Donald tusk

Donald Tusk is playing a dangerous game in dismissing Polexit

‘The British showed that the dictatorship of the Brussels bureaucracy did not suit them and turned around and left.’ That’s the verdict of the parliamentary head of Poland’s ruling Law and Justice (PiS) party, Ryszard Terlecki, who has once again brought discussions of ‘Polexit’ to the foreground of Polish politics. Donald Tusk, Poland’s new leader of the opposition, has responded by suggesting this is party politics at work. But he is making a dangerous mistake to dismiss the prospect of a Polish exit from the EU. ‘If things go the way they are likely to go, we will have to search for drastic solutions,’ said Terlecki on Friday, citing Brexit as an example of

No. 10 hits back in the backstop blame game

The stand-off between Downing Street and the European Union over Boris Johnson’s latest proposal for the backstop boils down to a disagreement over whether the British government really cares about getting a Brexit deal at all. When Donald Tusk rejected Johnson’s plan today, he all but accused him of being set on a no-deal exit, saying: ‘The backstop is an insurance to avoid a hard border on the island of Ireland unless and until an alternative is found. Those against the backstop and not proposing realistic alternatives in fact support re-establishing a border. Even if they do not admit it.’ A Downing Street spokesperson hit back at this, insisting that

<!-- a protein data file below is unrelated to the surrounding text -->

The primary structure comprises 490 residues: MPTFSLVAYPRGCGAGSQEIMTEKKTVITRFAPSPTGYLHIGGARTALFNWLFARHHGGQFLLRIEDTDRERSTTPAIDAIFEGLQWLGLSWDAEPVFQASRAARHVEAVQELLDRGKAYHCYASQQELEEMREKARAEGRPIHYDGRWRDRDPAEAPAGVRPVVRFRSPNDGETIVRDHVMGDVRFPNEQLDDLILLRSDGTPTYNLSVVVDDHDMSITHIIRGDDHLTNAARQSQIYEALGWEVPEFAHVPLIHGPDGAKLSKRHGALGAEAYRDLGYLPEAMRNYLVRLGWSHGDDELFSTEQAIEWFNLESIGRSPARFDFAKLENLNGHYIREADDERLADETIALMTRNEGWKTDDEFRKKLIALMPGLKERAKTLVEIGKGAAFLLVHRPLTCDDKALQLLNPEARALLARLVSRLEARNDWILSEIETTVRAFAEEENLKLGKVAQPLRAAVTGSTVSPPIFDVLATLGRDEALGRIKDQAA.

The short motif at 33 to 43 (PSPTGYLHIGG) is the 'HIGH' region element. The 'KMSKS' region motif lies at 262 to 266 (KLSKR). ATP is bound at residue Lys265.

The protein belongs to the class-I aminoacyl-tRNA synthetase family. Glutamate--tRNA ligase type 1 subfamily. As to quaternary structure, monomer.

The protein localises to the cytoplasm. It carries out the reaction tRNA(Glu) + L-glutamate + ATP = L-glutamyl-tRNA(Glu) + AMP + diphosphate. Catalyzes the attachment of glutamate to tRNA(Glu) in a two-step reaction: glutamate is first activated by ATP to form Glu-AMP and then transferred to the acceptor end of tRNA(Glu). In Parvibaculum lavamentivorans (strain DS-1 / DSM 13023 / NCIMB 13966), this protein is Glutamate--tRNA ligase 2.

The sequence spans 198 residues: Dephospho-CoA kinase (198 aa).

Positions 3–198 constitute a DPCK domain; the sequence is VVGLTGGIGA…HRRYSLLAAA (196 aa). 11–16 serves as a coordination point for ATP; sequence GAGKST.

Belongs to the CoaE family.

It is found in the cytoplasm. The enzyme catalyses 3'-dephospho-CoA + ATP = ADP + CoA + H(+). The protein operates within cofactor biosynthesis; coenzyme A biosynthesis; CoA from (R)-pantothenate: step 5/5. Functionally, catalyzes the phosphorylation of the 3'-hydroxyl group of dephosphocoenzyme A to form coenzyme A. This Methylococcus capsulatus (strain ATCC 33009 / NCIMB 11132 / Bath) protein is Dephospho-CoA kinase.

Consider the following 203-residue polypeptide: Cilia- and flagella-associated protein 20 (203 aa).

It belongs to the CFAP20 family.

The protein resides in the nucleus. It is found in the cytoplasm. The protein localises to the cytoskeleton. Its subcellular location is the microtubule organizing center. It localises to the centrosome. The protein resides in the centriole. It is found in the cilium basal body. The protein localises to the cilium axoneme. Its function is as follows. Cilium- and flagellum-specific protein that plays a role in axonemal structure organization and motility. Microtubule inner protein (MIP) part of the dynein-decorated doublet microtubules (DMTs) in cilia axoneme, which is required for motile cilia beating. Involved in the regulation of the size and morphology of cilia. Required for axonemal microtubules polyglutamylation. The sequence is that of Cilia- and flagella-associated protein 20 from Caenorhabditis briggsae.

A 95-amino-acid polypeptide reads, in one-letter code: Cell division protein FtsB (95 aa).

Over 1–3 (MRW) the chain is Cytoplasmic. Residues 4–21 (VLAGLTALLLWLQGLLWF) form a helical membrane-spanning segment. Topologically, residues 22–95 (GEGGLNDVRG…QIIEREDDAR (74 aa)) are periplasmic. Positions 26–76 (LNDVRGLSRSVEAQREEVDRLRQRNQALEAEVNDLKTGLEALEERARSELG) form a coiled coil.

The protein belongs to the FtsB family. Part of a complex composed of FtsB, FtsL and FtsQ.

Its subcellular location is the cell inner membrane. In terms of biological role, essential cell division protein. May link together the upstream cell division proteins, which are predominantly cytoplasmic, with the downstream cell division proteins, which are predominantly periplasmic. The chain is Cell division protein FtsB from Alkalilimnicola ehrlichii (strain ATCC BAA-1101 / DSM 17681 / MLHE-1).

The Brexit headache is just beginning

Pretty much everyone I meet says they want all the Brexit uncertainty to end, one way or another. But that is now impossible: even agreement – which seems remote – on some version of the PM’s deal to take us out of the EU would only be a beginning of a sort, not an end, with so much left to decide on what kind of future relationship we need and deserve with the EU. And if there is no backing from MPs for the Withdrawal Agreement that is the divorce from the EU, then we are into a series of choices whose consequences would be to lead to various forms